• ThillyWabbit says:

        What’s not legal is failing to report that expenditure on campaign finance reports.

        • ohwilleke says:

          If a petition campaign is funded solely from the person funds of an individual or a married couple, that individual or married couple isn’t an issue committee and isn’t required to make campaign finance disclosures.  

          Expenditures also don’t count if they are made by an organization for whom the campaign itself isn’t a “major purpose” (with the benefit of the doubt given to the organization) even if the clearly are related to a ballot issue and are substantial (also here).  

          In the case of a pretty decent sized organization with a well established purpose apart from supporting or opposing ballot issues, even paying circulators might not suffice to make the ballot issue a major purpose of the organization.

          It isn’t clear that these exceptions apply, but the law isn’t free of loopholes.

      • pueblogrouch says:

        is legal. Some one needs to inquire of the Secretary of state to see if this group had a VRD (voter registration drive) number last year. Find out who the agent was.

        Anyone can distribute voter registration forms, but the person registering is supposed to turn it in. To turn in large numbers of forms you need a VRD number. Petitioners can be paid by the day, hour or job. They cannot be paid by the number of names gathered.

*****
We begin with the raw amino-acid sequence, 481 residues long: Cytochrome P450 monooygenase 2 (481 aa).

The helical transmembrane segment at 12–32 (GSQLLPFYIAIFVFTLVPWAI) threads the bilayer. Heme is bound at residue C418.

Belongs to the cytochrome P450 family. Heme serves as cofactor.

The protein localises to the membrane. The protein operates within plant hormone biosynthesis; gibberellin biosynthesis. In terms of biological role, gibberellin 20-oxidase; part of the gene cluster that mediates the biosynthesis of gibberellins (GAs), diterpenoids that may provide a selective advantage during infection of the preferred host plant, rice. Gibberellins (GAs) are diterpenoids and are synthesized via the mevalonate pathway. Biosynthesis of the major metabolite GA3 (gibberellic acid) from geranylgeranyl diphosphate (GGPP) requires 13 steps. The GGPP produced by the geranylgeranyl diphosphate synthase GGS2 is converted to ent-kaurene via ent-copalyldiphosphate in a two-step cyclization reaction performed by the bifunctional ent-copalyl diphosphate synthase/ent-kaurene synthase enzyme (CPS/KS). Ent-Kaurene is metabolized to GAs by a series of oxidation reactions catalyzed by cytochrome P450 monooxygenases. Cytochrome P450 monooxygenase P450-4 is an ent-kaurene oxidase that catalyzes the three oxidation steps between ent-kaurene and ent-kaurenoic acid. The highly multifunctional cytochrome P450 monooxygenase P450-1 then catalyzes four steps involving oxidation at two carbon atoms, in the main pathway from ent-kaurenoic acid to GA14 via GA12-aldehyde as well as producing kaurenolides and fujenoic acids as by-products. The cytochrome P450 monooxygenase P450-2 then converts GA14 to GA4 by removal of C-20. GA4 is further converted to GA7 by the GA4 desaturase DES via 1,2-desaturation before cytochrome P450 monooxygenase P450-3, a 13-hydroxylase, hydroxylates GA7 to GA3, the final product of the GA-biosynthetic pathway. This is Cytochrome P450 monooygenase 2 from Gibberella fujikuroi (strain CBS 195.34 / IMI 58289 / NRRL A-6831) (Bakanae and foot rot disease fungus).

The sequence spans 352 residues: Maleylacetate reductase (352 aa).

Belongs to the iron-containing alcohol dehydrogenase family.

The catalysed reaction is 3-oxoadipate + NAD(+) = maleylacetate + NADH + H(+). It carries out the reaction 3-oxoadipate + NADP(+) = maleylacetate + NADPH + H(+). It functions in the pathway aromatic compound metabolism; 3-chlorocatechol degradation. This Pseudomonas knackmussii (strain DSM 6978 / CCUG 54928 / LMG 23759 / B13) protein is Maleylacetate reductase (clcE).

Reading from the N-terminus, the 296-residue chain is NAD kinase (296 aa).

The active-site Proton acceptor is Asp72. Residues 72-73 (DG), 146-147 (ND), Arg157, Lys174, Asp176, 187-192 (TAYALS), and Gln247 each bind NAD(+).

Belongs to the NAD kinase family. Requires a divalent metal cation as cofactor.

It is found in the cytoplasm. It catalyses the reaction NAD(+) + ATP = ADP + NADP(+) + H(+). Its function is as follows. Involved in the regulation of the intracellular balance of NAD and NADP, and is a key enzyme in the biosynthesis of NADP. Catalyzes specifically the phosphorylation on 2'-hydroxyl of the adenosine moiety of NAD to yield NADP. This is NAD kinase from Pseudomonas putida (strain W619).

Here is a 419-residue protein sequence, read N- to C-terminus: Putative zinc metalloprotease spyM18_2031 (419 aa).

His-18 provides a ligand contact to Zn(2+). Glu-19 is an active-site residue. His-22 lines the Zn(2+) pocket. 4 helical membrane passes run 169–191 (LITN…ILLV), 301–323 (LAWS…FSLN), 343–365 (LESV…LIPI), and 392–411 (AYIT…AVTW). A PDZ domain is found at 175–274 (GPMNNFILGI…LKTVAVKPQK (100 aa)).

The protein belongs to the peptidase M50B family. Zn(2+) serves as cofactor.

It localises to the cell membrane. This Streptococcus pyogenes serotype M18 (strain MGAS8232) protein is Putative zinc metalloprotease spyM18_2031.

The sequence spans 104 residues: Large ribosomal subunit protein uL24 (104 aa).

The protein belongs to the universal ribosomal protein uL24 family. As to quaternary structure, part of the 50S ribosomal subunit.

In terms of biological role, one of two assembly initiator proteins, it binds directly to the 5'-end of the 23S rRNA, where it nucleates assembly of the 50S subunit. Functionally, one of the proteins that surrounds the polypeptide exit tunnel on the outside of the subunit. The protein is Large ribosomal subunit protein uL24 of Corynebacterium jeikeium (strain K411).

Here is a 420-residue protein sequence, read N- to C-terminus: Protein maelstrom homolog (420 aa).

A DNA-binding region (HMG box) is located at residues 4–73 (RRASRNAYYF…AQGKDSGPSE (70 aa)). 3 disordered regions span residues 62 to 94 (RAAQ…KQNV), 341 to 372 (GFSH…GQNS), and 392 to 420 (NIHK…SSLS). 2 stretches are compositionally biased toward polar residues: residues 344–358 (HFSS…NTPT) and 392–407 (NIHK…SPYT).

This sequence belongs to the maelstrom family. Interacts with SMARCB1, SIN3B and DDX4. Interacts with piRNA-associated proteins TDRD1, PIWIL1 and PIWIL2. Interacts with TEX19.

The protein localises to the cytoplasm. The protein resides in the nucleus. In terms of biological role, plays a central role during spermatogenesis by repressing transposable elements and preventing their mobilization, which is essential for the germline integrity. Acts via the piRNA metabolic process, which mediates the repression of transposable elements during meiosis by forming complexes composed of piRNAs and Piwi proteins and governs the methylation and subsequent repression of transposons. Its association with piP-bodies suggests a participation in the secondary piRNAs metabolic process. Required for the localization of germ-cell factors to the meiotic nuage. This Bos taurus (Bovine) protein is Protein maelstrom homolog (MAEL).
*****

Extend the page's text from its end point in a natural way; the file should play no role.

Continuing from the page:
There are about 20 groups who have been certified this year. Three of them are 9-12 groups. Go to the Election Center on the Secretary of State’s web site and click on the voter registration drive link. The info is right there.

  4. Craig says:

    Doug Bruce lied?  Anyone here surprised?  I don’t think his name is as poison as you think it is with the general public.  I bet if you polled his name ID would be down around 20%, and most of it from admiring Republicans.  A non-issue.  And I’ve been against all his BS since the 80’s.  Get on with it.  The campaign needs to focus on the really terrible things this will do, as if our experience with Amendment 1 wasn’t bad enough.  Can you say no fire department?  Can you say no delivery of your water and no treating of your sewage?  Can you say Federal Court order ordering governments to raise their taxes to comply with Federal law?  There’s more where that came from.

  5. allyncooper says:

    Bruce owns the two-story house on Boulder Street, according to El Paso County Assessor records. The house was built in  1905 and has a market value of about $74,000. [emphasis added


  6. Dan Willis says:

    Bruce has been pretending to know what HE is talking abuot for years!

  7. Majority Moderate says:

    He doesn’t believe in campaign reporting.  See the attached article from the Colorado Springs Independent:

    Bruce spews all of this BS about “the people’s rights” but he doesn’t want the people to know basic campaign financing that has anything to do with his own proposals, in clear violation of the State statutes and City Ordinances.

    He also tries to hide behind his 501c(3) but maybe the IRS should have a look at his activities.

  8. Born To Run says:

    Is McInnis for or against these initiatives from Doug Bruce?